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Breastfeeding positions - getting comfortable

Whether you are breast or bottle feeding, forget about housework and just concentrate on you and your baby. Make sure you're comfortable because if your baby's really hungry you could be in the same position for quite a while! You might find that your baby is hungry day and night - and while that will be tiring for you, it’s actually great news for your baby as they’re clearly enjoying their milk! With that in mind it’s always worth trying a few different positions so you can get easily comfortable at night as well. 

Watch our videos on partner support while you breastfeed and whether your baby is getting enough breast milk to find out more. 

Laid back positioning (or biological nursing)

You may find this ‘laid back’ position useful in the early days, or if you and your baby have difficulty attaching.

It’s important to find a position where your breast hangs naturally

When your baby comes off the breast naturally, offer them your other breast. They may not always take it, but whether they do or not, always start the next feed with your second breast. Some mums like to put a hairband on their wrist to remind them which breast to start feeding from on the next feed. You could also tie something to your bra strap to remind you what side to start with next. You’ll find a way that works best for you. 

Image of mother breastfeeding

Image of mother breastfeeding

Remember to tuck your baby in close

There is no 'normal' length of time for feeding. Let your baby finish feeding on one side and always offer the other breast. Wait for signs that your baby has finished. Most babies will move from having deep sucks and swallows to having little "flutter sucks", then detach themselves from the breast or just stop swallowing. Sometimes you can think that your baby will never want to stop feeding, so just get comfy and make sure you have a glass of water to hand!

Remember to tuck your baby in close

Remember to tuck your baby in close

Start again or change position if you feel pain

When your baby is in a good position they can attach correctly at the breast and feed effectively. If you carry on with a poor position you may end up with sore nipples and your baby may not be getting enough milk. You can break the suction safely by putting your finger in the side of the baby's mouth between the gums. Make sure to speak to your health visitor, other mums, or call the National Breastfeeding Helpline on 0300 100 0212 if you're struggling to find a position that works for you both.

Don't worry if you don't immediately find a breastfeeding position which works for you and your baby - most mums need a wee bit of time. In the video below, a mum tells her story about getting the hang of good positioning and attachment.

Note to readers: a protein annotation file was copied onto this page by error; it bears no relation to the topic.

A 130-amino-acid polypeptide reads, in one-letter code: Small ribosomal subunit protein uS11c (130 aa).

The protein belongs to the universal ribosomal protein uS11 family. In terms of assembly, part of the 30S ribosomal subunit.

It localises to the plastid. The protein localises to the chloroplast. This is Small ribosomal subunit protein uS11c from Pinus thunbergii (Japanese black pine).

Start again or change position if you feel pain

Start again or change position if you feel pain

What the parents say

Top tips for feeding at home

Tip #1: Get comfy

Choose somewhere you feel calm and comfortable - maybe you have a favourite chair or sofa. If the bed is your favourite place then go ahead and feed there!

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Tip #2: Try different positions

Lie back and let your body rather than your hands support your baby, that way you can use your hands to read a book, scroll through more articles on your mobile, or cuddle another child. However, it's important not to fall asleep with your baby on a sofa or in bed.

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Tip #3: Have what you need to hand

Make sure you have the remote control or a magazine beside you. Remember if you have visitors around they are there to help you get what you need. Do a chore, get a cuddle!

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Tip #4: Keep drinking water

Treat yourself to a snack to keep your energy up and always have a glass of water within easy reach. Breastfeeding is thirsty stuff!

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Tip #5: Use cushions to support you when feeding

Use cushions to support your back and relieve tension from your shoulders. You might find it comfortable to use a pillow under your arm to give you some support when you are holding your baby. Your midwife can show you where to put the pillows when they come to visit.

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This article was created as part of 

Last updated: 16 Jul, 2019